Sunday, April 17, 2011

Transferring a Digital Drawing to Illustration Board

When I start an oil painting by sketching it digitally, I go through a process of transferring the digital image to the traditional surface. There are a few ways to accomplish this task; Some artists use a large format printer and mount the prints to a work surface, some people use a projector or light box, and some people (including a younger version of me) use the laborious grid method. There really isn't a wrong way to do it, but I prefer the very easy graphite transfer method, which I'll explain.

A quick note about my tools: For an oil work surface I most commonly I use Strathmore 500 Series illustration board. It's got a great smooth surface like masonite or sanded wood, but is easier to find at my local art store on short notice and lighter weight for easier framing and transport. The other items I use for this process are my printer, a 7B pencil, an HB pencil, and some acrylic matte medium.



Once I have the finished digital drawing the way I like it, I print it out; when my printer is smaller than my work surface, I print the drawing out in several pieces and reassemble it with clear tape. I work these drawings up at high resolution (450 dpi) at their actual size, so I have lots of detail in the prints.



Once the drawing is printed out and reassembled, I take a soft 7B pencil and make a light coating of graphite all over the back of the printed drawing. when I trace over the front side with a harder HB pencil, the graphite will be lightly transferred onto my work surface. If you're a little less cheap than I am, you can also use transfer paper which is sold in rolls or pads.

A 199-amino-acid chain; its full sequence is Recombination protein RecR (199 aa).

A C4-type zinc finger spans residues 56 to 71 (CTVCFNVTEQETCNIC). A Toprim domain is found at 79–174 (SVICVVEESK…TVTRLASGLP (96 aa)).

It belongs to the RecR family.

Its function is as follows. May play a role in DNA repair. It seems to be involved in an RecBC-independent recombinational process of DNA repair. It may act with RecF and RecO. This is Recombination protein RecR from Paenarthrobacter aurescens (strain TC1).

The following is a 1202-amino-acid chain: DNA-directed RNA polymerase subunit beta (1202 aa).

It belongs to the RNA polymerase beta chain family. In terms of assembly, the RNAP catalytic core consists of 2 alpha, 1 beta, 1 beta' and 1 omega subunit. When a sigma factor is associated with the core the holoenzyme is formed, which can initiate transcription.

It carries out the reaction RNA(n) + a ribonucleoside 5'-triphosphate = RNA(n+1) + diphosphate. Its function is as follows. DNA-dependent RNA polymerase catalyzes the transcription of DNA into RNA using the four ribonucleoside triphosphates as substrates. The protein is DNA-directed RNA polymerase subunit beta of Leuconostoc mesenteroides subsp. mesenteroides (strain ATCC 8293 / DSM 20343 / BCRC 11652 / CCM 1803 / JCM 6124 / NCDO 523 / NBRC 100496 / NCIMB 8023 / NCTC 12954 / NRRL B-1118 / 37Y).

Typically the light traced lines by themselves feel a bit stiff or aren't dark enough, so I'll use my HB pencil to draw over the transferred image in areas I think need more emphasis or definition.

Lastly, since the illustration board by itself would absorb the oil in the paint and eventually degrade, I seal the surface with 3-4 coats of acrylic matte medium after the drawing is transferred. This helps keep the illustration board intact and seals the graphite drawing.

7 comments:

  1. This work of art is great! Reminds me of the final scene in prince of persia in which Dastan does his best to pull the leading woman up...Daniel

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  2. Ooh, nice! I haven't seen that yet, but I keep meaning to. Thanks, Daniel!

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  3. Love the composition of this drawing!

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  4. There wasn't any new post. I just wanted to greet you Happy Easter!...Daniel

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  5. Ow. That's going to hurt when he grabs her hair. Which, based on the fact that his fingers are closing, and the position of his hand relative to her head, is exactly what he's about to do.

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  6. Thanks for the crit, C'nor. I'll work on making the action clear in the final.

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  7. That's very similar to how my bf does it. However, he flips the image so it's a mirror image. Then on the print out, he traces the lines with the graphite on the front (which is backwards) then flips it onto the transfer surface and rubs over the back to transfer. He did this for a sketch he was enlarging and fixed up digitally, then the final transferred onto bristol.

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